Last week, the US Department of State designated Sami Mahmud Mohammed Al Uraydi in Syria a Specially Designated Global Terrorist for his leadership role in Hurras Al Din (HaD). Moreover, the US Department offered a reward of up to $5 million for information on the identification or location of Al Uraydi.
This announcement from the Americans comes at a time when the US is increasingly engaged in facing the terrorist scene in Syria, particularly against Daesh and its networks. For example, last December, the US Special Operations Forces carried out helicopter raids against Daesh in eastern Syria, capturing six operatives including a senior official who the military said was involved in plotting and enabling terrorist attacks. Meanwhile, last February, US Special Operations Forces carried out a raid that led to the death of Daesh leader Abu Ibrahim Al Hashimi Al Qurayshi, also known as Hajji Abdullah. And very recently US Central Command confirmed the capture of one of the major facilitators of Daesh attacks, Hudayfah Al Yemeni.
This US targeting of Daesh members did not limit the US from confirming in its recent statement regarding Al Uraydi that they are committed to disrupting AL Qaida affiliates who exploit under-governed spaces and conflict zones in Syria. In this case, they are targeting Hurras Al Din (HaD) who, according to the US, are responsible for killings, kidnappings and violence targeting of various members of religious minority groups.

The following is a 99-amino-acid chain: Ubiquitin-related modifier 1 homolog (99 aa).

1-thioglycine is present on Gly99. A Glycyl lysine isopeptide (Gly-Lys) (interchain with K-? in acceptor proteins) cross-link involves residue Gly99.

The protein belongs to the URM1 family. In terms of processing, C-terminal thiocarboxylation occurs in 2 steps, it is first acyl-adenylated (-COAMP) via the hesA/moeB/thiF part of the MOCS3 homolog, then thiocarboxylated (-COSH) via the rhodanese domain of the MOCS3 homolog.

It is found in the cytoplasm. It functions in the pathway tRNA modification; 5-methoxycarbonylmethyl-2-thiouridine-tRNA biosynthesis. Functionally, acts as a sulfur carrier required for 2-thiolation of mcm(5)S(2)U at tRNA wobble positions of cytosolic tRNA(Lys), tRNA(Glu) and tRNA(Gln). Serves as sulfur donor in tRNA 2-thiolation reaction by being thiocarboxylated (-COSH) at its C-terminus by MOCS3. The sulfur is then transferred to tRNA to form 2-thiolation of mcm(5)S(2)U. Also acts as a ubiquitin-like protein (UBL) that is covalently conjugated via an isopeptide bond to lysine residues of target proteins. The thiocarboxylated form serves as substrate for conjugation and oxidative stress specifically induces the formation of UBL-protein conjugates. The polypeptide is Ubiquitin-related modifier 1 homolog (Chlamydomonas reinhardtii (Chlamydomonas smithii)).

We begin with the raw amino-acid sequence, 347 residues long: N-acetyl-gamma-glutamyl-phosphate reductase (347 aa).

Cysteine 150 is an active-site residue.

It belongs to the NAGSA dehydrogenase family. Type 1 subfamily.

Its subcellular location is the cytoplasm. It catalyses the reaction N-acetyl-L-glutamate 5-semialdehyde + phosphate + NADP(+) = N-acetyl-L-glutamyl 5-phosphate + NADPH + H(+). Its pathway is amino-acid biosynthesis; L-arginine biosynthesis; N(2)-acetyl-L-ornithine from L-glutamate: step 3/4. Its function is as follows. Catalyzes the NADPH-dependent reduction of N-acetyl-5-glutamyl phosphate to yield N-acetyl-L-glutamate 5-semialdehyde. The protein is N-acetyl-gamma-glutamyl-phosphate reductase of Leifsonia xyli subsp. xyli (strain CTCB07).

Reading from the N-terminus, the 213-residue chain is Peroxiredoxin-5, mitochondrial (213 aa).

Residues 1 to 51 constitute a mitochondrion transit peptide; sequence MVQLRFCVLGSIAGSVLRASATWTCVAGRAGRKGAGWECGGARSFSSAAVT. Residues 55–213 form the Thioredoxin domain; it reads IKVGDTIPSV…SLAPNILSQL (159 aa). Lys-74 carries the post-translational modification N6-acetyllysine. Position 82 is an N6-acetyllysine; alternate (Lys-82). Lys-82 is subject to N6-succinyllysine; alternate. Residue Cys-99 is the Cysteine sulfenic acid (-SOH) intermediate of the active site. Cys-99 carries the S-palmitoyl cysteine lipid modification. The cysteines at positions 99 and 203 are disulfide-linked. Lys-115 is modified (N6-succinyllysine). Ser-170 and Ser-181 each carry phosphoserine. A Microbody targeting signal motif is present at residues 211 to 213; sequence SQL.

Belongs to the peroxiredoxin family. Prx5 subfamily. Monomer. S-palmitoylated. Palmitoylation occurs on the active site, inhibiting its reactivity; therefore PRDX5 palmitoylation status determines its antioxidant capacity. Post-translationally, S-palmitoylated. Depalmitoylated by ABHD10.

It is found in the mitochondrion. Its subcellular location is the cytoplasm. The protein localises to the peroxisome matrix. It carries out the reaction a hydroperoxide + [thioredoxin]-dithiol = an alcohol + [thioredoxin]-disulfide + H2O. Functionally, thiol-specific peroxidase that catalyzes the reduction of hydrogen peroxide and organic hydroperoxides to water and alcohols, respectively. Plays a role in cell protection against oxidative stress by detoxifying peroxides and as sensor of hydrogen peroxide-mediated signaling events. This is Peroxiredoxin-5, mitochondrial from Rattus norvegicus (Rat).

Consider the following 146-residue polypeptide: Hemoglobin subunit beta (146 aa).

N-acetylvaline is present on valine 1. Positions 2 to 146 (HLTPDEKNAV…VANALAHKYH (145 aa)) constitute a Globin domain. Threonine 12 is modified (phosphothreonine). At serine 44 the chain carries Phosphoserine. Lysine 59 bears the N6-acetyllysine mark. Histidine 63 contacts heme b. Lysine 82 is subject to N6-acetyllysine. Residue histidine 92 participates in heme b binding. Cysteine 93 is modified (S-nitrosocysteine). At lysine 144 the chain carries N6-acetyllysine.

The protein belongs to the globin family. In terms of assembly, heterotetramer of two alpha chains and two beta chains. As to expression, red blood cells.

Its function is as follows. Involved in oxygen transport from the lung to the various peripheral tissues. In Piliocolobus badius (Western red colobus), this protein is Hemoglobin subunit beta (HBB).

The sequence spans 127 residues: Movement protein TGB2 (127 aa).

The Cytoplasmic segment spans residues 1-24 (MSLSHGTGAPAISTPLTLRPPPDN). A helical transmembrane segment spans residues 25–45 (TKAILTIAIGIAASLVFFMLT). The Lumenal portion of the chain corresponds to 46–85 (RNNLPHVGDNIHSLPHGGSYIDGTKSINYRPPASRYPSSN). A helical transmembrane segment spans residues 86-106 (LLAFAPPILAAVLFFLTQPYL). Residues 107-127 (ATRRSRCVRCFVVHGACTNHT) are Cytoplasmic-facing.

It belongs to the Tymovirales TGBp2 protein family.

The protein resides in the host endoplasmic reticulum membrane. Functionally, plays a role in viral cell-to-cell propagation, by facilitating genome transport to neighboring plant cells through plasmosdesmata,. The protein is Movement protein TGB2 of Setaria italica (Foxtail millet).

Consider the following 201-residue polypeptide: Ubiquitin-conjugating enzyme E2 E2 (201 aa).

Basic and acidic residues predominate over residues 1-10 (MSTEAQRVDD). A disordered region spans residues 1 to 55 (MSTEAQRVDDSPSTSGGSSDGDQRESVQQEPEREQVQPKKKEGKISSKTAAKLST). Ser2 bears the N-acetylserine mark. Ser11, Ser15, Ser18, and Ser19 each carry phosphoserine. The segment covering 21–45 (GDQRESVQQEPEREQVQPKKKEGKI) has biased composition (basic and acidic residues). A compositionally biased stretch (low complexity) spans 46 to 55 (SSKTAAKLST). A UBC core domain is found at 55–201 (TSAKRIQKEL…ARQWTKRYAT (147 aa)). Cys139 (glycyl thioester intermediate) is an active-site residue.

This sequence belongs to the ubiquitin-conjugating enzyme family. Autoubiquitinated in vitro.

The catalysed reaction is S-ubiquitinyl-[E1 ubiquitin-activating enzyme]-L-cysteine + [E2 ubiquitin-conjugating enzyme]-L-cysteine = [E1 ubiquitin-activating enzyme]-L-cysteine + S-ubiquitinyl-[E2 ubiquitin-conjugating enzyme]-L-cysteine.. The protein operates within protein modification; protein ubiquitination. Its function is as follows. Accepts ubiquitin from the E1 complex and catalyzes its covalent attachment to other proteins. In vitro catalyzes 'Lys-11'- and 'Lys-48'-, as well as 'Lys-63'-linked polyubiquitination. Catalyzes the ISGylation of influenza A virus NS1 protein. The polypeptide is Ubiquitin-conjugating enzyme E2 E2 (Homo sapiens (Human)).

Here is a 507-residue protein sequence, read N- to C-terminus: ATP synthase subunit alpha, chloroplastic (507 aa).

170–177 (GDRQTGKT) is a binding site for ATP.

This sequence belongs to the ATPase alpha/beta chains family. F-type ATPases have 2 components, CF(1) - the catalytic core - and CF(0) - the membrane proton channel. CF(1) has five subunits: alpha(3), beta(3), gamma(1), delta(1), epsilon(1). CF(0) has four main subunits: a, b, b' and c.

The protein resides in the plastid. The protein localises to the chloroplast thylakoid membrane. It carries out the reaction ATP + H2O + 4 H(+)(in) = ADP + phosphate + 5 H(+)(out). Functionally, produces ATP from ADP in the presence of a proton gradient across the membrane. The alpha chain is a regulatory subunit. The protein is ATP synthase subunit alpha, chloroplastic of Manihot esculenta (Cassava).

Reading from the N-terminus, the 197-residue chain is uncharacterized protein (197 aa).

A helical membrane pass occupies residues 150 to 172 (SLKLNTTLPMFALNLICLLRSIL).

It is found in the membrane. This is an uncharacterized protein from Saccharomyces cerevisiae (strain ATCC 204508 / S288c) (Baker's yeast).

From a security point of view, this means that the US has begun to take steps against various terrorist elements present in Syria, not just Daesh, especially those who have links or are trying to reproduce al Qaeda. It is, therefore, logical that the US takes concrete steps in targeting an organisation like HaD and its activities that includes direct attacks against civilians and preparing attacks against Americans.
Although HaD operates in a very limited geographic area, the group has ambitions to conduct trans-border operations, especially since in recent years it has developed skills, strategies and know-how, including attracting members of Daesh who have combat experience in Idlib and Deir Ezzor. Al Uraydi who is a well-known Salafi leader influenced and connected to the new generation of Al Qaeda leadership appeared in the jihadi scene as a very strong leader who seems to be operating independently, giving him credit amongst the jihadi elements, especially after the fall of Daesh. Therefore, he represents a concerning model for the intel and security services.
The terrorist threats in Syria are becoming stronger and protagonists of these threats are not limited to Daesh and its attempts to return to its former strength. HoD is one of those emerging groups, as well as the Turkistan Islamic Party (TIP), which targets the Syria Army using different techniques including UAVs in the Idlib area. At the same time, the threats in the southern area of Damascus, particularly in the province of Dara’a by Daesh are progressively increasing. This means that the different groups operating in different areas could represent a critical security challenge across Syria.
Dr. Amer Al Sabaileh